Viacom, the owner of Paramount Pictures and such cable networks as MTV, Nickelodeon, Comedy Central and BET, on Thursday reported better-than-expected fiscal third-quarter earnings.
The company, led by CEO Bob Bakish, posted adjusted earnings from continuing operations of $475 million, or $1.18 per share, compared with $471 million, or $1.17 per share, in the year-ago period. Wall Street had on average projected earnings of $1.07 a share.
The company’s results benefited from cost cutting as selling, general and administrative expenses dropped, while programming spending was up. The lower costs helped offset a 4 percent revenue drop in the quarter to $3.2 billion.
“Viacom produced another quarter of strong progress, with clear evidence that our turnaround is delivering results and that our evolution into a truly global, multiplatform, brand- and IP-driven entertainment company is well underway,” Bakish said. “Paramount Pictures is revitalized, with outstanding box office performance and growing television production revenues driving substantial gains in profitability. Our media networks brands posted significant gains in both linear flagship share and digital consumption, in addition to sequential improvements in domestic affiliate revenue growth.”
He also said Viacom “concluded a strong advertising upfront that combined robust price increases, as well as improved packaging that included increased demand for our advanced marketing solutions.” Additionally, the company “continued to diversify our business with growth in worldwide live event attendance and the expansion of a cross-company studio production initiative that leverages our sizable creative assets and global capabilities to drive incremental opportunities,” the CEO highlighted.
Concluded Bakish: “We remain focused on building this momentum with an even stronger September quarter as we continue to position Viacom for the future.”
Film unit operating profit rose to $44 million in the latest quarter from $9 million in the year-ago period even though film revenue was down 9 percent from the same period last year, which had benefited from the international performance of Transformers: The Last Knight. The company lauded the “strong performance of current-quarter releases A Quiet Place and Book Club,” lower operating expenses, as well as a 35 percent increase in licensing revenue “primarily due to the release of Paramount Television product, including the second season of 13 Reasons Why.”
Concluded Viacom: “Paramount Pictures is delivering on its turnaround, with strong current-quarter releases driving domestic theatrical revenues up 58 percent, continuing growth in television production and increasing profitability.” Analysts had in recent weeks increased their film unit earnings forecasts on the success of A Quiet Place and Book Club, which both had small budgets but performed well.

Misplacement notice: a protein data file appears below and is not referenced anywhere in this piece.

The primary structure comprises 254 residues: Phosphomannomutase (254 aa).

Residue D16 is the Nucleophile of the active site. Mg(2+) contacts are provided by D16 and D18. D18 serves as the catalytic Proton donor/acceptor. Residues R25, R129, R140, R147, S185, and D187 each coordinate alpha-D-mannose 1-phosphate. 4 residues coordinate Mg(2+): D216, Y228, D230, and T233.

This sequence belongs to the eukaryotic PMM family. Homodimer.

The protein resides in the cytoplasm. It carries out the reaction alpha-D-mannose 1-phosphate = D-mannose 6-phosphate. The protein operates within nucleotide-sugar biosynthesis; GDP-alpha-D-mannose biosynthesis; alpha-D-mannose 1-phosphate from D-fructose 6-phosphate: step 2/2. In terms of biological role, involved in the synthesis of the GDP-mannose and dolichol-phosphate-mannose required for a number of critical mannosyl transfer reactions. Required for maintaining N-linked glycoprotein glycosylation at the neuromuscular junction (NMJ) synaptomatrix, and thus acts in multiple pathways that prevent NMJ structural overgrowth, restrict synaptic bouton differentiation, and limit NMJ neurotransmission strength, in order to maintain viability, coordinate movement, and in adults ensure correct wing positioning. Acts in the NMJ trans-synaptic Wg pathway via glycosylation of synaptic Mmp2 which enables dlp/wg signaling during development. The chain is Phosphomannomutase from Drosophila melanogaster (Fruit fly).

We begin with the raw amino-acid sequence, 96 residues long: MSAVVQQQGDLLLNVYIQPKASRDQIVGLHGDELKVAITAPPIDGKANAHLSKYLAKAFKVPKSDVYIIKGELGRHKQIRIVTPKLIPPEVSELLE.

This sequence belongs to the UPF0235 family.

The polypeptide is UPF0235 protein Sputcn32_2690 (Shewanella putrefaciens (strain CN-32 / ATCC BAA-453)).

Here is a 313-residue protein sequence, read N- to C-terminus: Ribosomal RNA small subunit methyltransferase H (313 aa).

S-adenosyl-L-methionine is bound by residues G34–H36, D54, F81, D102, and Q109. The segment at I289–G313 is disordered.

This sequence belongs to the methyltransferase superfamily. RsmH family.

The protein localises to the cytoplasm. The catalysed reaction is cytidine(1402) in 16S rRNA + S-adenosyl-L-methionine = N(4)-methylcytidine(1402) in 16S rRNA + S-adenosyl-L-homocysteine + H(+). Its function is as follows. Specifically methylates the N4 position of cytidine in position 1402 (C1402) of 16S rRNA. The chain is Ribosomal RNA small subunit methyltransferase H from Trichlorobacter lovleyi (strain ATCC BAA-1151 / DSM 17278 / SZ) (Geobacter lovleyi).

But analysts had also reduced their estimates for the media networks division amid weaker Nickelodeon ratings and pressure on the currency of Argentina where the company owns big network Telefe. Most analysts expected a 2 to 3 percent U.S. advertising revenue drop in the company’s TV networks division for the latest quarter. On the positive side, affiliate fees have come in ahead of Wall Street expectations, and MTV and other networks have posted improved ratings.
Viacom’s latest quarterly results showed an 8 percent TV networks unit drop in adjusted operating income to $799 million driven by a 2 percent revenue decline. Worldwide advertising revenue fell 4 percent, with a 3 percent U.S. drop and a 4 percent international decline, while affiliate revenue was down 3 percent.
Discussing U.S. ad results, Viacom highlighted that they were “reflecting lower linear impressions, partially offset by higher pricing and growth in Advanced Marketing Solutions revenues.”
Overall, Viacom said that its Media Networks unit “increased its momentum with growth in television share, significant gains in digital consumption and live event attendance, sequential improvement in domestic affiliate revenue growth and savings from cost transformation initiatives.”
Viacom recently agreed to acquire youth media company Awesomeness for $25 million, add to a growing roster of digital brands.
On the earnings call, analysts will look for latest commentary from Bakish on his team’s efforts to turn around Paramount and the broader Viacom business. They will also look for any body language on what the recent report in The New Yorker about sexual misconduct allegations against Leslie Moonves, the CEO of sibling company CBS Corp., could mean. Some have suggested that Viacom and CBS controlling shareholder National Amusements, led by Shari Redstone, which remains engaged in a legal showdown with CBS, could renew its push for a recombination of the two companies.
Pivotal Research Group analyst Brian Wieser recently slightly lowered his price targets on the shares of Viacom and CBS. “CBS remains a ‘hold’-rated stock, but as Viacom stock has fallen to a point that is 15 percent below our current price target, and further considering the advantage we expect Viacom to realize in a [potential] recombination, we upgrade Viacom from ‘hold’ to ‘buy’ at this time,” he said.
This article was originally published by The Hollywood Reporter.